The spirit of Ethiopian Christianity is expressed not only in works of great architectural merit and originality, but in a wide range of artistic creations: in wall paintings – together with architecture, they represent the most relevant aspect of the artistic richness of Ethiopia -, illuminated manuscripts, processional crosses, books of benedictions, and in liturgical furnishings. A good example of extraordinary wall painting is found in Gondar. This painting is quite recent, most probably end of the eighteenth or beginning of the nineteenth century, and it has become a symbol of Ethiopian Christianity. In fact, it is one of the images that are more frequently associated with Ethiopian monasteries. It is the firmament of winged cherubs’ heads, lined up to nine in sixteen rows, that covers the ceiling of the church of Debra Berhan Selassie. Gondar – a former capital of Ethiopia – is famous for its castles and the ruins of the Royal Enclosure, but old churches rival civil building for beauty and architectural features.
The walls of the church of Debra Berhan Selassie are covered with paintings. This is perhaps the most venerated church in Gondar. The place where the faithful come more often to pray, and to admire the paintings that so vividly speak of their faith: the Nativity of Christ, the Trinity, Christ on the cross, life and passion of Jesus, King David playing the harp, St. George slaying the dragon, Muhammad on a camel drawn by a devil, and a lively representation of hell.
More famous of Gondar, for its churches and monasteries, is Lalibela. However, there are many other areas with a high concentration of religious buildings. One is the region of Tigray, between the towns of Adigrat and Macallé, the other that of Lake Tana. The historic churches of Tigray are usually rocky churches. Most of them are totally or largely excavated in rock or built with the adaptation of caves and crevices. One researcher, Abba Teweldemedhin Yosief, has counted one hundred and twenty such churches in Tigray. Yet, given the size and characteristics of the area, and the fact that the churches are scattered throughout the territory, the Ethiopian scholar does not rule out that there are still others uncharted churches, perhaps some that are no longer in use and of which people lost the memory. In fact, even those churches that are well known are well guarded by a land rich in cumbersome cliffs and incredible rock pinnacles that rise from the plateau. It is difficult to reach some of the monasteries and the very area seems made for hermits.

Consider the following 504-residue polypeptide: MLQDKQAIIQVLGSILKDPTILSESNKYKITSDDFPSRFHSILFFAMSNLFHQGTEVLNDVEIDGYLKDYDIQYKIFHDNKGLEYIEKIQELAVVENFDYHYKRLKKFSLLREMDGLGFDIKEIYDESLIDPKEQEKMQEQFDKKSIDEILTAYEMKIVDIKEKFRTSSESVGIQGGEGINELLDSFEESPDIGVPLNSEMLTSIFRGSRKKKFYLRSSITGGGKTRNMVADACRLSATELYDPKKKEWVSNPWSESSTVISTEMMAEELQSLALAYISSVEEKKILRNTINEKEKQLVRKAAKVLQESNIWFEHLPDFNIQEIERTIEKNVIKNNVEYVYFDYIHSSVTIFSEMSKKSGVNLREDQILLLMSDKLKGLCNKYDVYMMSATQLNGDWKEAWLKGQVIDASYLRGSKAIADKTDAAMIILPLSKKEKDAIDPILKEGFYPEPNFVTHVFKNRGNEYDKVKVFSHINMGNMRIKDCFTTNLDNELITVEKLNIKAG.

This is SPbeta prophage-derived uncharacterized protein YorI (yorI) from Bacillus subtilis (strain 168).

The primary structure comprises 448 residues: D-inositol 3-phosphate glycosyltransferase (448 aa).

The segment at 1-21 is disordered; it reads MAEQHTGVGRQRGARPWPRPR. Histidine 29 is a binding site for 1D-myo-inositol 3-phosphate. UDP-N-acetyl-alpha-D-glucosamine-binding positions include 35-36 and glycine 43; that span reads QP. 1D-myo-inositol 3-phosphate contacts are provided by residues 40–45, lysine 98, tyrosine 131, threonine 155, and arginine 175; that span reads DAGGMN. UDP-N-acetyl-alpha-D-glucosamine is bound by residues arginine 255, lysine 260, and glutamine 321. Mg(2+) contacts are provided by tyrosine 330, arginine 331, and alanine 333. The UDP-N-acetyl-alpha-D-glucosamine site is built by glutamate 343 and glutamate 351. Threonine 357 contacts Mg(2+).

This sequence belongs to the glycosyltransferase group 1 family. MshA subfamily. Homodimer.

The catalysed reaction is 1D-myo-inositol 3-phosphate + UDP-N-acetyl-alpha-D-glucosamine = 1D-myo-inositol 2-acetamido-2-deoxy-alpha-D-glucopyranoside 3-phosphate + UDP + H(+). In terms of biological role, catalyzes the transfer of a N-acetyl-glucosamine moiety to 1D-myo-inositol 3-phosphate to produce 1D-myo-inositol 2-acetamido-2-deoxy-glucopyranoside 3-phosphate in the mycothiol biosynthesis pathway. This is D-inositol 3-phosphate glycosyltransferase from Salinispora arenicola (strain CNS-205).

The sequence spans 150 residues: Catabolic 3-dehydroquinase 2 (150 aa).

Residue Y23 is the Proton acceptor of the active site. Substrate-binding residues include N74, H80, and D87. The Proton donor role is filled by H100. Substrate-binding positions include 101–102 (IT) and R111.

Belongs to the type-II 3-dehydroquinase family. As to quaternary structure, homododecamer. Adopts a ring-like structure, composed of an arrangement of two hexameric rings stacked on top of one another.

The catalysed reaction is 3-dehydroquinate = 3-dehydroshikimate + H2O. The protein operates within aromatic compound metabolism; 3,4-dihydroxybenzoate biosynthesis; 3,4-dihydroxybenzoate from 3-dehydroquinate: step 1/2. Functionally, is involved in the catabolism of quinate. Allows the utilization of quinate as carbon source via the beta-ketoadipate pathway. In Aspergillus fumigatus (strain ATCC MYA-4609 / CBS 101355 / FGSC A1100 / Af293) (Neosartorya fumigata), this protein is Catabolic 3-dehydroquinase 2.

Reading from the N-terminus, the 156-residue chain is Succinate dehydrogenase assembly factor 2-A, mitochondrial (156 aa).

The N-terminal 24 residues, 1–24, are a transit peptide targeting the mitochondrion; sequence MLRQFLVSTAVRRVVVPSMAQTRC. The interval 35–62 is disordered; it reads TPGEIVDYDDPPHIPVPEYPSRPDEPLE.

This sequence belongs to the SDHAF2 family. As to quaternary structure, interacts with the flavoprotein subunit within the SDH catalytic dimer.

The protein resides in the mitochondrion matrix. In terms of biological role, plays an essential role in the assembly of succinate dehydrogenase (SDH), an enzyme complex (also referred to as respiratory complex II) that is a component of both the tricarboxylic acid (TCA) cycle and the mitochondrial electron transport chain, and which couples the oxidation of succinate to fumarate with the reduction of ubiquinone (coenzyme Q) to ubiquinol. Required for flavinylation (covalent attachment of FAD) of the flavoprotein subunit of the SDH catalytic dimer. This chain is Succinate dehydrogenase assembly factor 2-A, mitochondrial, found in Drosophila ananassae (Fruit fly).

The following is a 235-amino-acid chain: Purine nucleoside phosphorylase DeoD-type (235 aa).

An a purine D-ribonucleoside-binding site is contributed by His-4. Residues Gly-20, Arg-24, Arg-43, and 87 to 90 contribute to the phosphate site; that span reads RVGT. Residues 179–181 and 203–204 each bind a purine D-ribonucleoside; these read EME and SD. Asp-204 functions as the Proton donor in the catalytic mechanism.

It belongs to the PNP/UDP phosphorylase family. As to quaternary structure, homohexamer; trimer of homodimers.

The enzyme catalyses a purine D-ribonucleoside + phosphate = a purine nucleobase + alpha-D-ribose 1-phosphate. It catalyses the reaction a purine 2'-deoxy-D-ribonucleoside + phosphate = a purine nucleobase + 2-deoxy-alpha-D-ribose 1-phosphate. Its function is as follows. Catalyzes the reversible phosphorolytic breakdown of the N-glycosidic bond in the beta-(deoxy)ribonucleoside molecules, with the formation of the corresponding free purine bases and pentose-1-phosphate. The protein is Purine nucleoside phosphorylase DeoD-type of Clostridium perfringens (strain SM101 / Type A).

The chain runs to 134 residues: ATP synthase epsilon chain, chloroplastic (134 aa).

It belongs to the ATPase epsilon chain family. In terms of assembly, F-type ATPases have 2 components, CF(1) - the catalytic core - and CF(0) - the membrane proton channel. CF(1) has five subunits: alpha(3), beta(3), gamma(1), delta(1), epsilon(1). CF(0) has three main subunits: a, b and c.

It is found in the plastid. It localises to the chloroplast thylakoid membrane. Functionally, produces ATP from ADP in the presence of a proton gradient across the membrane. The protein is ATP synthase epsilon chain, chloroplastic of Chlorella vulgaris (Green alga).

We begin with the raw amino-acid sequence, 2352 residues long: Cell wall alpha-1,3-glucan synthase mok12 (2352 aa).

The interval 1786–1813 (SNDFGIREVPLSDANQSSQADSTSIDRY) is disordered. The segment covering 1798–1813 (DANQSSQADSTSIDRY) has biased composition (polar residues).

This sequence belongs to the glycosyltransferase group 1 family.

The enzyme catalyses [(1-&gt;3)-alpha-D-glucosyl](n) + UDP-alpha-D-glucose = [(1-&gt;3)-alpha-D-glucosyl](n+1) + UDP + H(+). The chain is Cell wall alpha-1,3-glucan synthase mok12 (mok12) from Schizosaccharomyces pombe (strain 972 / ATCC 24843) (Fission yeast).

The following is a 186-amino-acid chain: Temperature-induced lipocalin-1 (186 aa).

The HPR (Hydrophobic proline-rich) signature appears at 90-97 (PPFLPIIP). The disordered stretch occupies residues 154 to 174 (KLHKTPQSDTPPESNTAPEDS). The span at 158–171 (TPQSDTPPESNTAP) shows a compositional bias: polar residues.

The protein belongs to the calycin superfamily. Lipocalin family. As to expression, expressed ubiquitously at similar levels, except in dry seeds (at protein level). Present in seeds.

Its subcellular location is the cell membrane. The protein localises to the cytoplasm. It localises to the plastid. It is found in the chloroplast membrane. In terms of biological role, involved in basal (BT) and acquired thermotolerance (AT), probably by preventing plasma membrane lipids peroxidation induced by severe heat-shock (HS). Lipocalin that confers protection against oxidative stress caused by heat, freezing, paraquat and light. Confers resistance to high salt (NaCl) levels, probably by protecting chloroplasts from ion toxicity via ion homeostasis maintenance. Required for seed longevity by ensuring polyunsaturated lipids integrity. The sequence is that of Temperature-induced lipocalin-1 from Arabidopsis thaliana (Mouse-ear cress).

A good example is the church of Debra Maryam on Korkor Mountain. The church dates from the thirteenth century and to reach it one has to climb a narrow cleft that rises from the base of an imposing cliff. Once the top of the cliff has been conquered, the visitor has to follow an uneasy path. After climbing for about an hour, the church suddenly appears like leaning at an angle on the rock. Debra Maryam seems protruding from the face of the mountain with its two white outer walls, crossed by two rows of green-yellow-red stripes. Inside, mostly hewn in the rock, one sees three aisles, two rows of columns that join in a arc, paintings on the walls and even two “domes”, a feature often present in the rock churches of Tigray.
Once the visitor moves s few steps beyond the church, he will realize that this place of worship in the back of beyond is also part of a microcosm with its own micro-economy. There is an elderly monk in charge of the church who lives in a poor cave dwelling; there are others who live as hermits in caves connected by passages to Debra Maryam. One can be excused if he is surprised to see children or even a kid with a plough pulled by two oxen working a piece of land. The surprises are not finished. Following a path that runs around the mountain top where Debra Maryam is dug, there is a sort of narrow balcony that overlooks a breathtaking view of the surrounding mountains: natural skyscrapers that emerge from the plateau. Below, a sheer drop of several hundred meters.
The structures of the rock churches of Tigray do not follow strict architectural patterns. This only adds to their charm, for each – the most suggestive are Medhane Alem Kesho and Debra Tsion – has a unique story, one episode of the extraordinary effort of the local people to conquer nature and use it to elevate their souls to the divine. The mingling of environment, landscape and human intervention to create the churches of Tigray results in a priceless treasure. Unfortunately, many of the churches are in urgent need of restoration, as the failure of some parts of the rock inside Debra Maryam and the poor state of preservation of many paintings tell us. There is a huge heritage to save and not much time to intervene.